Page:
How to get a pay rise

Thu, Jun 7, 2012

Financial Advice

We all know that times are hard – for individuals and businesses alike. Inflation is rising higher than wages, and prices are really putting the squeeze on families. So how do you go about asking for a pay rise when businesses are making it quite clear that there’s nothing left in the pot? Here are some tactics that I’ve seen people use – and some of which I have used myself – to ensure that you are paid what you are worth.

Put your request in at the start of the year

By putting your request in early, you ensure that your remuneration is at the forefront of the performance management process. This means that you will be effectively aligning it to your performance, but performance-related pay is potentially the future of remuneration. Say that you feel you are worth more than your salary on the current, increasingly lively, job market, and that you would like to remain with the business and develop within it. Along with your line manager, develop a strategy that allows for pay rises or bonuses depending on targets, and get it in writing.

Schedule regular performance reviews

It’s up to you now. Ensure that you schedule your line manager in for regular reviews of your performance and your targets to date, and regularly discuss remuneration possibilities (if you have met your targets). It’s important that you are seen to be proactive, and that your targets are aligned to overall business goals. Equally, it’s important that you don’t over-do the performance reviews. Keep it biannual or quarterly so that you have sufficient progress to discuss.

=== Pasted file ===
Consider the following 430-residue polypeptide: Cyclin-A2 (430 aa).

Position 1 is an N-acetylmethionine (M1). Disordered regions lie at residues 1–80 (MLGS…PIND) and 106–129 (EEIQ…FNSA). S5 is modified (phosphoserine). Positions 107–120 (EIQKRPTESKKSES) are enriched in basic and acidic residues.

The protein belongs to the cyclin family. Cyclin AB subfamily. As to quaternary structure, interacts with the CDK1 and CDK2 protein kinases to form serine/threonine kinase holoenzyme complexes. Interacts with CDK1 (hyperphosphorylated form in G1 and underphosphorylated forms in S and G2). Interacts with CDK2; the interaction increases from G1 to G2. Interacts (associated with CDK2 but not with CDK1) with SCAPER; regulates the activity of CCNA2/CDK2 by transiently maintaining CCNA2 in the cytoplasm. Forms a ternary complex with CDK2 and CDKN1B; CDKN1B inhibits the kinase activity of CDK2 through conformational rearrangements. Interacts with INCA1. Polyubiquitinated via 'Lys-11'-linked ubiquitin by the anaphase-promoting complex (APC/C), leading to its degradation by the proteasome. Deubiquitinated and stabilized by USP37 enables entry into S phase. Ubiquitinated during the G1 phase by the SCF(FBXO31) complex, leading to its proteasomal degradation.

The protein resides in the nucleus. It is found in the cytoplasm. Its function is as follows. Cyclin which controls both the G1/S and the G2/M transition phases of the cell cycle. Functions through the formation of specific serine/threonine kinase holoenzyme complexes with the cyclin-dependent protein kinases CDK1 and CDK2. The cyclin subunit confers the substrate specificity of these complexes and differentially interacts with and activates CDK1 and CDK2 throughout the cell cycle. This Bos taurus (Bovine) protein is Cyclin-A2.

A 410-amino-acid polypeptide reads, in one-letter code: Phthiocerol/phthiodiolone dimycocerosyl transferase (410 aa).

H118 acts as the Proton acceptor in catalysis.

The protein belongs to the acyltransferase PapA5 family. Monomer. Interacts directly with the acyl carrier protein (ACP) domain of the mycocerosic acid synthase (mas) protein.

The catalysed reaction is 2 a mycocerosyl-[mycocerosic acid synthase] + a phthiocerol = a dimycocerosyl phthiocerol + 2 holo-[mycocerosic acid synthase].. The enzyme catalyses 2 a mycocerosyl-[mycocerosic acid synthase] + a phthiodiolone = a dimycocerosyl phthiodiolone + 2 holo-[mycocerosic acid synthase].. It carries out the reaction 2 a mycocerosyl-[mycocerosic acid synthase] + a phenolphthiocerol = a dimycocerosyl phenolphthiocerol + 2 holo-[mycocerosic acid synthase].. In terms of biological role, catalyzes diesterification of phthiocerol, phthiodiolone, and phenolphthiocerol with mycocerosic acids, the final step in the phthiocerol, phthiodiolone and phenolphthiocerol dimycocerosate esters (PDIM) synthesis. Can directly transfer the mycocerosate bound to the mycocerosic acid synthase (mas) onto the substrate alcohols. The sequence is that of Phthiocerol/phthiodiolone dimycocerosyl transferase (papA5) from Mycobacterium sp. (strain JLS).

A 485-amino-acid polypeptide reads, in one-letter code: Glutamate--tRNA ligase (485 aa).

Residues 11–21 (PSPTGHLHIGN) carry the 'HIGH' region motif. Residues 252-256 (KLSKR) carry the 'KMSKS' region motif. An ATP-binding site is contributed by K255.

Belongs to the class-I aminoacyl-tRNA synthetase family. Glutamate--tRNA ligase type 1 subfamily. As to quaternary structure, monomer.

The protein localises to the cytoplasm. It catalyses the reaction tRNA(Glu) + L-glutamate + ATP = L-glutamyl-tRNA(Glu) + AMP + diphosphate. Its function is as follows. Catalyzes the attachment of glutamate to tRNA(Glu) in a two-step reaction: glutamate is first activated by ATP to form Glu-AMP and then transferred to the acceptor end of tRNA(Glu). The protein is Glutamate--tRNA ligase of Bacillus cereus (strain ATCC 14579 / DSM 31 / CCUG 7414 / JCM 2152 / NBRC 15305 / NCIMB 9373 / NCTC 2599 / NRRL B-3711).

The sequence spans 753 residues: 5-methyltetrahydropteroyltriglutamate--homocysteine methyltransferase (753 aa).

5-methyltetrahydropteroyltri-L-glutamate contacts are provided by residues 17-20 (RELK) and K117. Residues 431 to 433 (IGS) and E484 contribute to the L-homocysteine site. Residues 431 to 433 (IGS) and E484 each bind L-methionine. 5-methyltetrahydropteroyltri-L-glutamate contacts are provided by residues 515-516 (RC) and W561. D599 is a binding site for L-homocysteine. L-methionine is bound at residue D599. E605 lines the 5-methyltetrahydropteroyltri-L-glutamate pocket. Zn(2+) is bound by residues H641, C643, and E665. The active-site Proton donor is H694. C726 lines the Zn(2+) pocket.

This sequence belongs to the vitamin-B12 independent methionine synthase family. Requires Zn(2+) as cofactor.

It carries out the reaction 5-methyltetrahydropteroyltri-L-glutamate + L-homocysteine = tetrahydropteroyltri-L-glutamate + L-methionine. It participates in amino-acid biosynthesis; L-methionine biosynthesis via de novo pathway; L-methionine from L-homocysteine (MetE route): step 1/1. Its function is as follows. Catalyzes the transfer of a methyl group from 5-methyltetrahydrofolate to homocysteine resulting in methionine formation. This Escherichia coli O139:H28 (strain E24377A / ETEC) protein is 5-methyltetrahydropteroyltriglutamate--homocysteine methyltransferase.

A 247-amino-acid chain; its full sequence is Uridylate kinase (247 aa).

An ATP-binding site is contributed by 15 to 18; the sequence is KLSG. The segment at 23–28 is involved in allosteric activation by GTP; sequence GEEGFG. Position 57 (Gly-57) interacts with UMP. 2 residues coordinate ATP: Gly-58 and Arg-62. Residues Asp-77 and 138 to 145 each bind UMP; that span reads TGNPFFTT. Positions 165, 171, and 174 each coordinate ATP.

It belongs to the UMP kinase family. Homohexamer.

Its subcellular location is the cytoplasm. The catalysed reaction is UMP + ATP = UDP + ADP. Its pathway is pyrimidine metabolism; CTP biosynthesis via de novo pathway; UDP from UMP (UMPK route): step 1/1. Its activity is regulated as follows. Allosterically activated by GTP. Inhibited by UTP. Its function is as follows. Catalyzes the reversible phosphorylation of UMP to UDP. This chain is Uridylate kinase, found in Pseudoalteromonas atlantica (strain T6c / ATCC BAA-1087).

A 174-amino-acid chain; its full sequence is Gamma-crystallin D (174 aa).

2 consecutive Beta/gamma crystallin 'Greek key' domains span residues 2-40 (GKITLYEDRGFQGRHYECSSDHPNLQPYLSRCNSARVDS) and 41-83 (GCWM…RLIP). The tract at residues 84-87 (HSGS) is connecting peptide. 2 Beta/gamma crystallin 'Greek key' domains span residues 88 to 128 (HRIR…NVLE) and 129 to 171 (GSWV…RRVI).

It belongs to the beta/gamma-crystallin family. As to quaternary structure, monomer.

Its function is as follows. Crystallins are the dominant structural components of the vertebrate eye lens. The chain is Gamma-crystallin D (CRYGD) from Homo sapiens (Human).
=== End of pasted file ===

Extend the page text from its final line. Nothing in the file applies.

Don’t work harder, work smarter

Pay rises go to those who have made an impact on the bottom line – not those who have worked the most. Remember that, even if you have to stay late ‘just to impress the boss’, the most important fact is what you have done to improve the business from a financial point of view. Therefore, when setting your targets, aim for growth – and aim to prove the impact of those targets so that you’re impressing the person who will sign off your pay rise – the Finance Director. 

Be realistic, and be nice

Two things – but they do go hand in hand. Be realistic about your pay expectations. You’re not going to double your salary in a year – but you can work in regular increments. Equally, don’t ambush the boss every week asking where your pay rise is. Keep the discussion to those regular reviews that you have scheduled, and don’t lose your cool. If you don’t feel you’re getting anywhere, this will lead me to the final point:

Learn how to negotiate

Brinksmanship is an art, and a dangerous game to play. However, threatening to leave a business could lead you to either a pay rise – or the exit door. Look at the number of sports stars who have demanded pay rises, only for the club to decide that they’re better off without that person. So learn how to negotiate well – watch your body language, keep positive, and keep chipping away. If there’s really no money in the pot, then find out what alternatives there are to cash – perhaps better benefits, perhaps some tax relief through benefits instead? There are plenty of options.

Above all, remember that employers need employees. If you’re good at your job, and you believe you’re being paid below your worth, then you have every opportunity to make that point. The job market is starting to get a little more lively at the moment, which means that businesses are facing a ‘war for talent’ where your skills and experience are the prize on offer. The money’s there – now go get it!

About the author: Gareth Cartman blogs regularly about HR and employment, and is currently working with HR and Payroll provider Ceridian.

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